Whither Goest Thou, Desk Phone?
As more businesses ditch employee landlines, estimates show that within the next three years, single-phone users will outnumber those with separate work and personal phones.
Kecia Lynn has worked as a technical writer, editor, software developer, arts administrator, summer camp director, and television host. A graduate of Case Western Reserve University and the Iowa Writers' Workshop, she is currently living in Iowa City and working on her first novel.
What's the Latest Development?
Silicon Valley companies of all sizes are increasingly cutting employees' landline cords and exhorting them to use mobile phones and tablets in their stead. Google gave Android smartphones to most of its 53,000 workers, and the 15 staff at Schematic Labs are reimbursed for business-related overages on their personal phones. Its CEO, Steve Jang, puts it simply: "You just don't need desk phones. We talk over e-mail, text message, chat clients, social networks."
What's the Big Idea?
The slow erosion of the line between work and private life continues, as evidenced by a Telecommunications Industry Association report stating that the amount of money spent on landlines by US businesses last year fell 33 percent from 2008. In addition, research firm IDC predicts that in the next three years the number of people using a single phone for both business and pleasure will outnumber those with separate dedicated lines. At software company Evernote, only seven of its 285 employees have landlines, and CEO Phil Libin says they plan to install phone booths for those who want to have private conversations. However, "[the booths] probably won’t have phones in them. We definitely don’t want to encourage phone use."
Photo Credit: Shutterstock.com
It's a development that could one day lead to much better treatments for osteoporosis, joint damage, and bone fractures.
- Scientists have isolated skeletal stem cells in adult and fetal bones for the first time.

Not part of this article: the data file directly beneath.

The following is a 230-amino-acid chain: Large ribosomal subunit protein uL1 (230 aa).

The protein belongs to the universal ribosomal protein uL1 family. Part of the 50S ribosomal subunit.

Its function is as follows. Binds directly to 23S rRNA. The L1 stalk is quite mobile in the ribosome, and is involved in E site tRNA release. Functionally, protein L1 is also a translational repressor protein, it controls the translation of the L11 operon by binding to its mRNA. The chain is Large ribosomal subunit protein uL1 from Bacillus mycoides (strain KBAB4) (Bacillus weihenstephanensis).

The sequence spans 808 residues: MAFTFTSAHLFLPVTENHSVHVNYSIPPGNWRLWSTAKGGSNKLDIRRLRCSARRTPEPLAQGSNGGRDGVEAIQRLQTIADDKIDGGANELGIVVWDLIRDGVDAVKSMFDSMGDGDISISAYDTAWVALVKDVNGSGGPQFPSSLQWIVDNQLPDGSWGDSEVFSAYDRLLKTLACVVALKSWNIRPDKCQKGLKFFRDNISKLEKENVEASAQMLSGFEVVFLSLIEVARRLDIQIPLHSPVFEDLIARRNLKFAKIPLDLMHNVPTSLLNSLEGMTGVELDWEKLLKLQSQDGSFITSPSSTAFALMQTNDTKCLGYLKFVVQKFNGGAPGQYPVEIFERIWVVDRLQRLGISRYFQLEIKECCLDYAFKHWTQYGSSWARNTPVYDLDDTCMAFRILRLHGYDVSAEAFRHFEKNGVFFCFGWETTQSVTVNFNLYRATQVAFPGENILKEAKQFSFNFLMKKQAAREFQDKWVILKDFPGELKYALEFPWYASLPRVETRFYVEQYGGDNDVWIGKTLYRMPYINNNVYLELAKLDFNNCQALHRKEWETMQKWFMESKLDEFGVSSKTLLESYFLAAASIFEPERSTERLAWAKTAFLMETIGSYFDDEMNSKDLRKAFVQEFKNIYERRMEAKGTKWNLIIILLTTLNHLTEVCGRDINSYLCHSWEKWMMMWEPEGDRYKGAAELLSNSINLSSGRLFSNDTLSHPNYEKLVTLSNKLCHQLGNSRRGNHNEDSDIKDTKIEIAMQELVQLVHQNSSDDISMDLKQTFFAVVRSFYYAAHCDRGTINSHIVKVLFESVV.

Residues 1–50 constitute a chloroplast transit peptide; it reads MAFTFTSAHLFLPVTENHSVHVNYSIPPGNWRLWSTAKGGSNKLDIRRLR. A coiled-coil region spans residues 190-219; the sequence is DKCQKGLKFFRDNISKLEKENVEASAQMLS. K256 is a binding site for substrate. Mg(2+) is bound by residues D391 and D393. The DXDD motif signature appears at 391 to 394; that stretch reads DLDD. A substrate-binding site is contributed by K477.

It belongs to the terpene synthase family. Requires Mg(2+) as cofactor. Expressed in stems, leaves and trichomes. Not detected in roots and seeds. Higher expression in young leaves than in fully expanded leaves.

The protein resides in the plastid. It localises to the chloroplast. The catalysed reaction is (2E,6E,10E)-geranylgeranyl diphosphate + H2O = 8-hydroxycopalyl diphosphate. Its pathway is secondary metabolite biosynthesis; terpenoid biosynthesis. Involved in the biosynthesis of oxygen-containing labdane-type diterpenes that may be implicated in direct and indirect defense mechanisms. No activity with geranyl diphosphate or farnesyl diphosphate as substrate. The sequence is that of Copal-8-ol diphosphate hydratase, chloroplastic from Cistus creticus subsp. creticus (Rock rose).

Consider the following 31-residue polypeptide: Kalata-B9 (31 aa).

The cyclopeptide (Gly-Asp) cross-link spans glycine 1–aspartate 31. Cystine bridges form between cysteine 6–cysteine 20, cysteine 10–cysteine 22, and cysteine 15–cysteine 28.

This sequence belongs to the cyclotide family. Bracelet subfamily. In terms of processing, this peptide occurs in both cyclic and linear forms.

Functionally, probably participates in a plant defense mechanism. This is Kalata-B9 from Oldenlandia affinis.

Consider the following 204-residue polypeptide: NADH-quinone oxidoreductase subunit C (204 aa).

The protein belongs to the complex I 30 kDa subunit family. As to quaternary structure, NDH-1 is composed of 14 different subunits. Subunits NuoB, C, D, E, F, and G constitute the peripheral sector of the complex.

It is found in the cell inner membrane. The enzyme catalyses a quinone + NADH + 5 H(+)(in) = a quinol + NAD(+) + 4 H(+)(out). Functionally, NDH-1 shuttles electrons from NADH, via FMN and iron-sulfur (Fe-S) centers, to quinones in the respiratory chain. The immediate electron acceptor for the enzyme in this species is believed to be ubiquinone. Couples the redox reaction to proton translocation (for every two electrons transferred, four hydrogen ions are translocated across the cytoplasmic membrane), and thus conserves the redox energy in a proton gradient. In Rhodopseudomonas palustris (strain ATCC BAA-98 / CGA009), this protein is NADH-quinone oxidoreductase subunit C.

- These cells could one day help treat damaged bone and cartilage.
- The team was able to grow skeletal stem cells from cells found within liposuctioned fat.
Gut bacteria play an important role in how you feel and think and how well your body fights off disease. New research shows that exercise can give your gut bacteria a boost.
- Two studies from the University of Illinois show that gut bacteria can be changed by exercise alone.
- Our understanding of how gut bacteria impacts our overall health is an emerging field, and this research sheds light on the many different ways exercise affects your body.
- Exercising to improve your gut bacteria will prevent diseases and encourage brain health.
A groundbreaking new study shows that octopuses seemed to exhibit uncharacteristically social behavior when given MDMA, the psychedelic drug commonly known as ecstasy.
- Octopuses, like humans, have genes that seem to code for serotonin transporters.
- Scientists gave MDMA to octopuses to see whether those genes translated into a binding site for serotonin, which regulates emotions and behavior in humans
- Octopuses, which are typically asocial creatures, seem to get friendlier while on MDMA, suggesting humans have more in common with the strange invertebrates than previously thought
SMARTER FASTER trademarks owned by The Big Think, Inc. All rights reserved.